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Big Round Top
Round Top — Great Round Top
Round Top Mountain — Sugar Loaf Hill[2]
Big Round Top (photo by Timothy H. O'Sullivan, 1863).jpg
1863 O'Sullivan image of Big Round Top
beyond Little Round Top breastworks
Map showing the location of Big Round Top
Map showing the location of Big Round Top
Location in Pennsylvania
Location NE slope @ Little Round Top
Coordinates 39°47′21.44″N 77°14′12.53″W / 39.7892889°N 77.2368139°W / 39.7892889; -77.2368139
Geology Pennsylvania Piedmont
physiographic region
Website Gettysburg Scenic Vistas (

Big Round Top is a boulder-strewn hill notable as the topographic high point of the Gettysburg Battlefield and for 1863 American Civil War engagements for which Medals of Honor were awarded. In addition to battle monuments, a historic postbellum structure on the uninhabited hill is the Big Round Top Observation Tower Foundation Ruin.


Big Round Top is the southern peak of the Gettysburg Battlefield and is within the area encompassed by a drainage depression (southeast, south), Plum Run (west, north), and the Crawford Rd/Wright Av roadway (north, northeast). In addition to Little Round Top, adjacent battlefield locations are South Cavalry Field/Slyder Field (west), Devil's Den (northwest) and the Valley of Death/Slaughter Pen (north).

The hill is the highest point of an Adams County dendritic ridge which Plum Run divides at Big Round Top (the drainage divide continues to the east). In addition to Little Round Top (650), nearby heights are Warfield Ridge (west), hills of ~580 ft (southwest) and ~540 ft (northwest), and Houck Ridge (north-northwest); while Carr Hill (876 ft) is the nearest higher hill. "Devil's Kitchen" is rock formation and small cave on the lower slopes of Big Round Top.


The igneous hill was formed 200 million years ago when the "outcrop of the Gettysburg sill" intruded through the Triassic "Gettysburg plain". Subsequent periglacial frost wedging during the Pleistocene formed the hill's extensive boulders. Early human activity included Indigenous people clearing an area on the slope of Big Round Top and established a burial ground ~1 mile southwest.[3][4] prior to the 1736 British purchase of the region.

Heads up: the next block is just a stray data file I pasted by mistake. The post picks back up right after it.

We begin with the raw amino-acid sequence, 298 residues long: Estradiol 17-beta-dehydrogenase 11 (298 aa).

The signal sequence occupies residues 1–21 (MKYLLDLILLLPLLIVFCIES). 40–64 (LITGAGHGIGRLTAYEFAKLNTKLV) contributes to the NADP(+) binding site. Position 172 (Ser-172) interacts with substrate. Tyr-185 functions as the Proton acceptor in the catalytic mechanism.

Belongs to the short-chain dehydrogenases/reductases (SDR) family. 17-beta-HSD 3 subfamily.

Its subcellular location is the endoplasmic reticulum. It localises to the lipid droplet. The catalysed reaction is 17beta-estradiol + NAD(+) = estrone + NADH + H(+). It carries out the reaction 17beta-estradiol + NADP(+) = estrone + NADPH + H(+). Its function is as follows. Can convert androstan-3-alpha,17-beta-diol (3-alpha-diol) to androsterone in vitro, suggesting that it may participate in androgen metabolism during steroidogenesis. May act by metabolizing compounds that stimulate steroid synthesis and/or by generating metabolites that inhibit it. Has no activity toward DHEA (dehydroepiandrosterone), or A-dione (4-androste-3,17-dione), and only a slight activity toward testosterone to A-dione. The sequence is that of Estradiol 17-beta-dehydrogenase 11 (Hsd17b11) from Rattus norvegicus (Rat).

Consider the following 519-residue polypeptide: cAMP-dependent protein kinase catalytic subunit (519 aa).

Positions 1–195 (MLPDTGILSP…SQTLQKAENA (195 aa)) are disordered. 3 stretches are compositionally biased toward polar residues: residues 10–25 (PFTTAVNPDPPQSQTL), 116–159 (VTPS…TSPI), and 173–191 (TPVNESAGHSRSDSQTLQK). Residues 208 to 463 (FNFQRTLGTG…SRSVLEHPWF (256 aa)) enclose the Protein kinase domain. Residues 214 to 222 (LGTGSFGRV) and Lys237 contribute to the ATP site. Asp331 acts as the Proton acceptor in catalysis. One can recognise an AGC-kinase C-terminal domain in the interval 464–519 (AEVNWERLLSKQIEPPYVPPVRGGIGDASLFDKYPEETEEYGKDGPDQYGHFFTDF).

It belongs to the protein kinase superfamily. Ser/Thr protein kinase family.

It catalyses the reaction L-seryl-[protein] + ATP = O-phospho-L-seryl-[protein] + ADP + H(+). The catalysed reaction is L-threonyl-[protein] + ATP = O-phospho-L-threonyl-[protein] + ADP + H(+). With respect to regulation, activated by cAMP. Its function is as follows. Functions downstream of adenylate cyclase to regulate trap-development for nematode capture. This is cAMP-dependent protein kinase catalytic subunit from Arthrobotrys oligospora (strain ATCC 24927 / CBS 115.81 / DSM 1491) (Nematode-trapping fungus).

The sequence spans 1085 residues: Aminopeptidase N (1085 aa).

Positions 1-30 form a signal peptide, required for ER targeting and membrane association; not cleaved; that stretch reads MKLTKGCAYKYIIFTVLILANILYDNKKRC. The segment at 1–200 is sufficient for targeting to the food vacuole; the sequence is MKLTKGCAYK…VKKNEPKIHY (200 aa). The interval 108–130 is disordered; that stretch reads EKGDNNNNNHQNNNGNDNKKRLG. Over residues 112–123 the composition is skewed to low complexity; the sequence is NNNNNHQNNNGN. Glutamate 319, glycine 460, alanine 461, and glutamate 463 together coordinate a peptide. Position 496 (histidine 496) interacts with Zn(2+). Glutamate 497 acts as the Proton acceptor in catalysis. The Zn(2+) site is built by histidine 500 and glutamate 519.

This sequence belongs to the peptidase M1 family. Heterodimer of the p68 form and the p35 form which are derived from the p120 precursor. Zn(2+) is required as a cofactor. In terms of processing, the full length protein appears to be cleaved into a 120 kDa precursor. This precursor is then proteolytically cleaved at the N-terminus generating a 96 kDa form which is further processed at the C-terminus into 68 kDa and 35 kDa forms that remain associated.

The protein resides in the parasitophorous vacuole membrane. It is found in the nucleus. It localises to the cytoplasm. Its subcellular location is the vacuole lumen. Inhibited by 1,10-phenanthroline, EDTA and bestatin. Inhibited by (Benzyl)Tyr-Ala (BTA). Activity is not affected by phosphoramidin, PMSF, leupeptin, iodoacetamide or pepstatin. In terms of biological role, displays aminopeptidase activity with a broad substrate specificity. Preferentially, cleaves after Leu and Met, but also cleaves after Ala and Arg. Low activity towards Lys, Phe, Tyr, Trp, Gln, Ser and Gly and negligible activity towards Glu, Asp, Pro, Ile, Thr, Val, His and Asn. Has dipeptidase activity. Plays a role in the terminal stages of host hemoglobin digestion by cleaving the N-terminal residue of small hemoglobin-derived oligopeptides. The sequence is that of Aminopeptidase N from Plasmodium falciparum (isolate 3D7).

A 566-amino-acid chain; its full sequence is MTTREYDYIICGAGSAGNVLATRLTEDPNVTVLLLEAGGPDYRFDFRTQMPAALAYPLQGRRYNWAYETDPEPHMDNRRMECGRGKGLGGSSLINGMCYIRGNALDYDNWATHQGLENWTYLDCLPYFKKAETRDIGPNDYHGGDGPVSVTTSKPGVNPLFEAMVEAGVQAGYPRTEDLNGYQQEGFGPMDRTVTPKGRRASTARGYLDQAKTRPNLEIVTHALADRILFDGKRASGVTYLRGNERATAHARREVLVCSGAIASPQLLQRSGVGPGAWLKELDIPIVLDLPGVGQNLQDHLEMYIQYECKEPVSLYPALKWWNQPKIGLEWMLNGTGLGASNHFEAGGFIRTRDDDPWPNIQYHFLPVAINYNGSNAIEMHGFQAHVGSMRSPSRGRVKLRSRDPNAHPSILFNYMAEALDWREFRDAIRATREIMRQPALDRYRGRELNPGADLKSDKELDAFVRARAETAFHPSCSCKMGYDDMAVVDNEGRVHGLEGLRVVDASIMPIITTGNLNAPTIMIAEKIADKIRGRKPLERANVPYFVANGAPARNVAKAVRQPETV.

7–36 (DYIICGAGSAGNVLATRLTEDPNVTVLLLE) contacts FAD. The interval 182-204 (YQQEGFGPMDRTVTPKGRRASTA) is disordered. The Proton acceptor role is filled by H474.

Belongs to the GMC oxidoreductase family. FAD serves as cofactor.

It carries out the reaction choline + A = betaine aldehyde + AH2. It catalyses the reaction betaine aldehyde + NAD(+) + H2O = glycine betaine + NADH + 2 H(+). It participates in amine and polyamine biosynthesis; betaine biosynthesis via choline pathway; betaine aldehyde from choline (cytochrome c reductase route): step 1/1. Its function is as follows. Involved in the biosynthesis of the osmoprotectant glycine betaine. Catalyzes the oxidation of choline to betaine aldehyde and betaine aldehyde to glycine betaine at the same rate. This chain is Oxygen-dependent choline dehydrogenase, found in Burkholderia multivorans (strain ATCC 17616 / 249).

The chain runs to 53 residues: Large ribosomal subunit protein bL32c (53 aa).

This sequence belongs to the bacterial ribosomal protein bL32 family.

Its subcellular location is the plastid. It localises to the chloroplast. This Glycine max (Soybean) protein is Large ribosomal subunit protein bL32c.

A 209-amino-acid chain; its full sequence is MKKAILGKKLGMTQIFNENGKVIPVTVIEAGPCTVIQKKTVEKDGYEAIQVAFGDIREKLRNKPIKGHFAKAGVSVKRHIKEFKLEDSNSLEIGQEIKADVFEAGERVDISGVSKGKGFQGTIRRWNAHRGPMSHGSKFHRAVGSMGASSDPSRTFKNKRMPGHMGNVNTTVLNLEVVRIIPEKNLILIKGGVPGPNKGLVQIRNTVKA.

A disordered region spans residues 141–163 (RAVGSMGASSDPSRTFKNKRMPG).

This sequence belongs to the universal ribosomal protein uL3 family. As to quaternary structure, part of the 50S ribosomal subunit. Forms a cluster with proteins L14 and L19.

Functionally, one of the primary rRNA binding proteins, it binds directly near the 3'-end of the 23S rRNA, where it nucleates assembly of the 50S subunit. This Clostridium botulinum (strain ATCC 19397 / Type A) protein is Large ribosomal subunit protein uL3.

Civil War

1863 Gettysburg Battlefield - Big Round Top, Days 2 and 3
July 3 (left) & July 2, (right), positions & movements:
•Left: Well's charge (not depicted) crossed Plum Run and turned to pass behind the Confederates (red) on the spur of Big Round Top.
•Right: After the "20th ME" had 'refused the line' (4th & 5th TX were temporarily under Law).[1] Earlier on July 2 from Big Round Top, 2 of Law 's CSA (red) regiments assaulted the 20th ME.

During the Battle of Gettysburg, Big Round Top's slope, timber, and boulders precluded placement of artillery on the summit. .

Observation Tower

Late in the day of July 3, Union brigadier general Judson Kilpatrick ordered the cavalry brigade of Brigadier General Elon Farnsworth to charge Confederate infantry of Major General John Bell Hood’s division who were on and near the slopes of Big Round Top. Hood had been wounded the previous day, and his division was under the command of Brigadier General Evander Law. One after another, three of the four regiments of Farnsworth’s brigade charged over broken ground into Confederate fire and were repulsed. The final regiment, the 1st Vermont, then made the attempt. Farnsworth divided it into three battalions and personally led the second battalion. The tower was built in the late 19th century. Fred Lyons of Baltimore led the construction team that moved the foundation's granite blocks to the Big Round Top summit using block and tackle driven by a 12-horsepower engine. Constructed on the Gettysburg Battlefield's highest hill, the Big Round Top tower was to be replaced for the 1938 anniversary reunion by a stone "Gettysburg Peace Memorial" with a 75-foot-high observation deck above the summit and a flame 30 feet higher.

a. (The memorial was instead erected on Oak Hill.)


During 1968 tower maintenance, the Schlesser Demolition Co dismantled the Big Round Top tower as uneconomical due to "its condition and the very limited use [due to an uphill, lengthy, and serpentine trail.] Most who started the climb gave out en route, and upon reaching the tower decided against continuing the climb to the top of the metal observatory" (GNMP Superintendent George F. Emery). The foundation ruin (park structure RU05) of the "national landmark" tower, was "entered-documented" as a historic site on January 23, 2004.

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